One-of-a-kind G-Wagen Intruder for sale

One-of-a-kind G-Wagen Intruder for sale

11/09/2020

Was there ever a car more ahead of its time than the Heuliez's '96 Paris show concept?

By Sam Sheehan / Monday, November 9, 2020

We’ll go out on a limb here and say that most of you will not be familiar with the G-Wagen Intruder that’s currently on sale in the PH classifieds. It’s a one-off concept car created for the 1996 Paris motor show by esteemed coachbuilder Heuliez, deserving of recognition because a) it is delightfully – perhaps willfully – weird, and b) it was at least a decade ahead of its own era. The now defunct French firm mounted its bespoke convertible body onto the chassis of a Mercedes G320, melding sports car lines onto a jacked-up platform. Sound familiar?

Heuliez made its name building manufacturer specials like the Peugeot 205 T16, and it was at the tail end of its business peak in the nineties. Buoyed by its successes (and unknowing of the struggles yet come), the firm took its inspiration from the just-launched SLK convertible to create the world’s first folding hard top SUV, all while retaining the go-anywhere capability of the G-Wagen frame that underpinned it. The Intruder significantly altered Mercedes’s design language, with only the front end particularly recognisable from the brand’s nineties look.

It was all unique, though, with Heuliez’s team crafting the Intruder specifically to fit the G320 chassis, with pinched sections over the arches to add width and a long, slender bonnet to extend the length. Underneath, the company retained the G-Wag’s inline six engine and differential locks, while on top, the folding metal roof took 30 seconds to lower. Folding hard tops were rare back then – the new SLK was considered the first mainstream car to adopt one – so Heuliez’s creation was technologically bang up to date.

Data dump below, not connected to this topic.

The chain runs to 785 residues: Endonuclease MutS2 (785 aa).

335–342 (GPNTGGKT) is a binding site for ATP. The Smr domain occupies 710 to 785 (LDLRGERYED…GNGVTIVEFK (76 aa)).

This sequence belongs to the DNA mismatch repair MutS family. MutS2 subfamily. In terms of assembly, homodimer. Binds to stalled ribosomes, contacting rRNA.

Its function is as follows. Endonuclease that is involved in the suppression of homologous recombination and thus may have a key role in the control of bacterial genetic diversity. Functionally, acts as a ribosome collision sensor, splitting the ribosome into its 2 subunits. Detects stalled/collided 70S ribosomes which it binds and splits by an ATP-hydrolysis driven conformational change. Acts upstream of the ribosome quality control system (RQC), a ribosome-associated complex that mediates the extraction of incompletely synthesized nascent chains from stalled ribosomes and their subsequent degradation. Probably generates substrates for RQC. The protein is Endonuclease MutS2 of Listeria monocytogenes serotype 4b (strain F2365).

Obviously, a project this niche was never intended to make volume production, so the one-off status of the Intruder was very much the plan from the offset. But, as is often the case with concepts, the fully functioning machine was there to demonstrate Heuliez’s design capabilities, including its innovations and the flexibility of its production techniques. Nobody had wasted much time mating a sports car body to a proper 4×4’s chassis before – gloriously unaware as to where the SUV profile would go in successive decades. Heuliez was there (sort of) doing it in 1996.

That makes this prototype especially notable. That and its go-anywhere-with-the-top-down oddball appeal. The French company fell on hard times in the noughties, with initially scaleable projects like the Opel/Vauxhall Tigra convertible cancelled due to poor sales. Eventually the downturn sealed the fate of a firm which had made nearly half a million cars since 1925. The Intruder stands as a misshapen, but far-sighted reminder of its ingenuity. 


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